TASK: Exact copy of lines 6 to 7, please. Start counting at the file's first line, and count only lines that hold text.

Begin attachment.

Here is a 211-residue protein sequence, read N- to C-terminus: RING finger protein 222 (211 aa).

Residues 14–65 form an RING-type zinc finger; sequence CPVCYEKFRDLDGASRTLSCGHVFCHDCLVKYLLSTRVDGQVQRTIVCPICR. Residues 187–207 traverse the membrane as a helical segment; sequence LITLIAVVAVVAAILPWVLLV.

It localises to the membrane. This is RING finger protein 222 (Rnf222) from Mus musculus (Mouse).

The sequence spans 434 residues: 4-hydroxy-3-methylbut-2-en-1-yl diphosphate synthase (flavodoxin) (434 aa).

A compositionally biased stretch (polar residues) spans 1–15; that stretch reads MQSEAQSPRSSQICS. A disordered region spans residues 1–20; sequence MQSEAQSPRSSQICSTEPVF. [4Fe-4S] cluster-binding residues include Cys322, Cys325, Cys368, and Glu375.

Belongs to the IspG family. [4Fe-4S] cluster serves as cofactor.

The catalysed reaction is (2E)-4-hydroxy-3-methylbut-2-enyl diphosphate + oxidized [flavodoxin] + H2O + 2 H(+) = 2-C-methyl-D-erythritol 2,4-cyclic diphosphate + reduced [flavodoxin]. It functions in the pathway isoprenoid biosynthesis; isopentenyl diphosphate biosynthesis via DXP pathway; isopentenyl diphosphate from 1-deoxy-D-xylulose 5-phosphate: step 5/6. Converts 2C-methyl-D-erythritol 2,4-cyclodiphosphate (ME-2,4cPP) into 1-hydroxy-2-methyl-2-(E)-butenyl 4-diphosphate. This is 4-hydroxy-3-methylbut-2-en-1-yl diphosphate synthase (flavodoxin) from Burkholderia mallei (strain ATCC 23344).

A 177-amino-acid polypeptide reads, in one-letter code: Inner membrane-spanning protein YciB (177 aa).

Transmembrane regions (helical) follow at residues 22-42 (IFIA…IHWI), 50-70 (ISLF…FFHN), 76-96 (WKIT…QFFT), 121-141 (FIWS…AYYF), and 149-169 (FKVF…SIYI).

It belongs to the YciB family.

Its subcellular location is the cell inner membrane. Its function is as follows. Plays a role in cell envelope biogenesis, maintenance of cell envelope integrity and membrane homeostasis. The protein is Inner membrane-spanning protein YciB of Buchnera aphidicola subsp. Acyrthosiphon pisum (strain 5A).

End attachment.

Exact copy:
Belongs to the IspG family. [4Fe-4S] cluster serves as cofactor.

The catalysed reaction is (2E)-4-hydroxy-3-methylbut-2-enyl diphosphate + oxidized [flavodoxin] + H2O + 2 H(+) = 2-C-methyl-D-erythritol 2,4-cyclic diphosphate + reduced [flavodoxin]. It functions in the pathway isoprenoid biosynthesis; isopentenyl diphosphate biosynthesis via DXP pathway; isopentenyl diphosphate from 1-deoxy-D-xylulose 5-phosphate: step 5/6. Converts 2C-methyl-D-erythritol 2,4-cyclodiphosphate (ME-2,4cPP) into 1-hydroxy-2-methyl-2-(E)-butenyl 4-diphosphate. This is 4-hydroxy-3-methylbut-2-en-1-yl diphosphate synthase (flavodoxin) from Burkholderia mallei (strain ATCC 23344).